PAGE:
3 ii. Paulus Ammerman, born Abt. 1675. He married Aliena.

More About Paulus Ammerman:

Fact 1: elder at Dutch Reformed Church, Jamaica, LI, NY;

4 iii. Jan (John) Ammerman.

5 iv. Albert Ammerman.

6 v. Catherine Ammerman.

7 vi. Auke Ammerman.

8 vii. Isaac Ammerman.

9 viii. Gerbrecht Ammerman.

10 ix. Jacobus Ammerman.

11 x. Alkie Ammerman.


Section 2A

Descendants of Paulus Vender Beeck

Generation No. 1

1. Paulus Vender1 Beeck/VanderBeek was born Bet. 1622 - 1624 in Bremen, Germany, and died 1680 in Gowanus, Brooklyn, Kings County, NY. He married Maria Thomas Badie October 09, 1644 in Dutch Reformed Church, New Amsterdam, New Netherlands, daughter of Thomas Badie/Baddia and Aeltie Braconie. She was born 1608 in Utrecht, Holland, and died Aft. 1678 in Gowanus, Breukelen (Brooklyn), NY.

***For more on the Badie and Braconie family, go below to Section 2B.***

Paulus VanderBeek married Maria Thomas Badie in the Dutch Reformed Church in New Amsterdam (NYC) in 1644.  The first protestant church in America, the photo at left shows how it looks today.







From the map above, Bremen, Germany, where Paulus "a young unmarried man" was from, is east of Amsterdam, Holland. Next is a picture of the old government house "Radhaus" in Bremen.

Notes for Paulus VenderBeeck:

info from Brooke Family @ http://freepages.genealogy.rootsweb.ancestry. com, who sites www., NYC church records, NYG&B Records, History of New Amersrdam:

       "Paulus Van Der Beek, her third husband, was originally a farmer from Bremen, went to Curacao, then to New Netherland, and became a farmer on Long Island. He was also a surgeon for the Dutch West Indies Company. He served in Curacao and on the company's ships. He was granted the rights of small burgher April 11, 1657. Maria and Paulus later moved to the Bennet house, in Brooklyn. He was the first physician or surgeon in the small settlement of Brooklyn, where he maintained a large and prosperous farm and practiced his profession."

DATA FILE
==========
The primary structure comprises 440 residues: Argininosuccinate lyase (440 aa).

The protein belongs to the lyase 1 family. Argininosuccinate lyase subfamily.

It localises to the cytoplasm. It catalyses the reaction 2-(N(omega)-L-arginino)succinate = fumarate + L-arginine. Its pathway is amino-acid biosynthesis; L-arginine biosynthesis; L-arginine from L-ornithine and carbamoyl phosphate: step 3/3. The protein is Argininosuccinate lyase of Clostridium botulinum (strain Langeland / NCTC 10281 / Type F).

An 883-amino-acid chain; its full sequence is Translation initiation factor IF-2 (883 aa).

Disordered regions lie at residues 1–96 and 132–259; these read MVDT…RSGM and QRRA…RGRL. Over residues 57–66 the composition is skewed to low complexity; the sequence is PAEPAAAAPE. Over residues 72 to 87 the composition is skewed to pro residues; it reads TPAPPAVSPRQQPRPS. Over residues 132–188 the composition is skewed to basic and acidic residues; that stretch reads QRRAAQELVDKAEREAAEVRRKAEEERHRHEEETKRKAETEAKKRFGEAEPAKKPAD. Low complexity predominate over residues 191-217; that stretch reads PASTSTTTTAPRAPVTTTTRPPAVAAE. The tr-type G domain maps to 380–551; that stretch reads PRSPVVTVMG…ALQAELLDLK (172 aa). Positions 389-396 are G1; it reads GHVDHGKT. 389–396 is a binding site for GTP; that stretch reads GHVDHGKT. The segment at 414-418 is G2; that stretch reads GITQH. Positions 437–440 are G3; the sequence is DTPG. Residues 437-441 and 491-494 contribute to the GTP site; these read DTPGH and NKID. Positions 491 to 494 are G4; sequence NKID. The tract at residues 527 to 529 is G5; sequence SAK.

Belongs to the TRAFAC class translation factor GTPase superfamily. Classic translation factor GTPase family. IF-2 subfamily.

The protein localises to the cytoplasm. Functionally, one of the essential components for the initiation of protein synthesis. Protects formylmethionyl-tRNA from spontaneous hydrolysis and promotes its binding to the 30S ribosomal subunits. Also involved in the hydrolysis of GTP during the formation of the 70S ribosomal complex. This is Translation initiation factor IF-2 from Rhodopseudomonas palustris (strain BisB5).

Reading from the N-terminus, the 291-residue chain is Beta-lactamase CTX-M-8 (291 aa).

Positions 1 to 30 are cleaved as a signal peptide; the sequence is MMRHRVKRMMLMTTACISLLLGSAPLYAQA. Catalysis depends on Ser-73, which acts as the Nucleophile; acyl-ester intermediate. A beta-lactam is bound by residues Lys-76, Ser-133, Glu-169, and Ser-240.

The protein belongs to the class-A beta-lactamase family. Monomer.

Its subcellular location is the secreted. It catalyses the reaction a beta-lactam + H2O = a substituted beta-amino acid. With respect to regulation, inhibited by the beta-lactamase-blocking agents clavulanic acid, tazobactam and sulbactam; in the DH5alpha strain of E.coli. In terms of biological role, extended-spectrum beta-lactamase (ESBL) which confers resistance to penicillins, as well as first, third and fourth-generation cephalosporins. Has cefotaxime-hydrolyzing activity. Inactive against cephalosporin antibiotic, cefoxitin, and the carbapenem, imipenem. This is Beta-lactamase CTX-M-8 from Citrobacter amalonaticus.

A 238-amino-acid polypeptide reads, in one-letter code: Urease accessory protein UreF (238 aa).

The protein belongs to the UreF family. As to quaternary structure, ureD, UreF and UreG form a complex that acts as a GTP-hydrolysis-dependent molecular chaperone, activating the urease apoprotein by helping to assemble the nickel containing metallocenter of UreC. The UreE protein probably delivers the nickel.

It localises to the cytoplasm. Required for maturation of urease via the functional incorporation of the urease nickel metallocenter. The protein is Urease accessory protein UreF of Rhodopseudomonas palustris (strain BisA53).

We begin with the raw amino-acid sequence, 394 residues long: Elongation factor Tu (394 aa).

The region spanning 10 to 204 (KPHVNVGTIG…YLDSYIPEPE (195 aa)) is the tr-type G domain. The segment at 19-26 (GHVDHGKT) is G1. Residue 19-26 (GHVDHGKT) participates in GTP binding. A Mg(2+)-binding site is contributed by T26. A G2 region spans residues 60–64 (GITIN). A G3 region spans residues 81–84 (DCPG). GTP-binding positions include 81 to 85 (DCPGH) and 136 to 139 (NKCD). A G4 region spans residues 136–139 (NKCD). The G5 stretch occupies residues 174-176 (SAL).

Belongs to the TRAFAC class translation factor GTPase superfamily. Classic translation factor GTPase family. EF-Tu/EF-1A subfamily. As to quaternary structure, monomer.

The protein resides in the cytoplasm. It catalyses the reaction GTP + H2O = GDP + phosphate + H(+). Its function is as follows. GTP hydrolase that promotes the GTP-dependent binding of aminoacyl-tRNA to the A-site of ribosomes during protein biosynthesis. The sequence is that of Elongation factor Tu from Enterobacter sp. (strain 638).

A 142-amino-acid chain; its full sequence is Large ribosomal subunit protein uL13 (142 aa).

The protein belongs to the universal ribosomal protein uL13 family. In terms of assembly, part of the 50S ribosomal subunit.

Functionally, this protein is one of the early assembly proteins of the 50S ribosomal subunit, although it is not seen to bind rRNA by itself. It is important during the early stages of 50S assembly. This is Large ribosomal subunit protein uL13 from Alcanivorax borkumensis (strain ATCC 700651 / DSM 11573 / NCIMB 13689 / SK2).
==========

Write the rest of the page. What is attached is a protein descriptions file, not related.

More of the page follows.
From the Brooklyn genealogy site, here are two views of the Wychoff-Bennett house on 22nd Street in Brooklyn.  Paulus's wife Marie Thomas Badie's second husband was William Adriaense Bennet (de Cuyper/the cooper).  William had immigrated before 1636, purchased land bordering upper New York Bay from the Indians (what would be called "Gowanus" in honor of the tribe), lived here, and had six children with Marie.  He died prior to 1644, and Marie then inherited the house in which she and her third husband Paulus lived.

from Barbara L. Van Norsdall, who cites Robert Protzman at the Dutch-Colonies Mail Listing at RootsWeb's WorldConnect Project:

       "Paulus was originally a farmer from Bremen, Germany. He went to Curacao, Netherlands Antilles in the Caribbean, on 'DeVerguid Shoeck' (The Gilded Pike) and then on to New Netherlands around 1643.  Paulus had been a ship's surgeon for the Dutch West India Company.  He served in Curacao and on the company's ships.  He became a farmer on Long Island.  It seems that he also continued his practice of medicine.  He was the first physician or surgeon in the small settlement of Gowanus (Breuckelen or Brooklyn).  He maintained a large and prosperous farm.  At that time in 1660 there were 31 families and 134 people living in Gowanus.

       "May 12, 1646 he bought lot 14 with a house and garden next to the lot of William Bredenbent (his step-father-in-law).  He was one of 19 members of the Convention in 1653 which petitioned Gov. Stuyvesant for more rights for the colonists.

       "Paulus and Maria married October 9, 1644.  They lived in New Amsterdam until about 1655.  They later lived in the Bennet house in Brooklyn.  They then moved to Gowanus.  On February 23, 1662, Paulus hired carpenters to build a house in Gowanus.

More About Paulus VanderBeek

Fact 1: Dutch Reformed Church

Fact 2: listed as a young unmarried man from Bremen in the marriage records;

Fact 3: delegate to the 1663 convention which had to do with fortifying Long Island to protect the settlers from British invasion (BLVN);

More About Maria Thomas Badie:

***For more on the Badie-Braconie family, go to Section 2B below.***

Children of Paulus VanderBeeck and Maria Badie are:

2 i. Adeltje (Aeltje)2 VanderBeeck, born May 30, 1649 in Flatlands, Kings, NY; died Bet. May 30, 1709 - 1710 in Flatlands, Long Island, NY. She married Dirck Janse Ammerman 1668 in New York; born Bet. 1645 - 1650 in Flatbush, NY; died 1723 in New York.

***For the Ammerman-VanderBeek connection, go to Section 2, generation 1, above.***

3 ii. Catharyn VanderBeeck, born 1645 in New Amsterdam (NYC). She married Daniel Ruychou August 26, 1661 in New Amsterdam (NYC).

4 iii. Conrad VanderBeeck, born Abt. 1647 in New Amsterdam (NYC); died January 09, 1707 in New York. He married Elsje Jans Staats/Schaers 1670.

5 iv. Paulus VanderBeeck, born Abt. 1650 in New Amsterdam (NYC); died Bef. October 08, 1691. He married Sara Schouten June 13, 1677 in New York.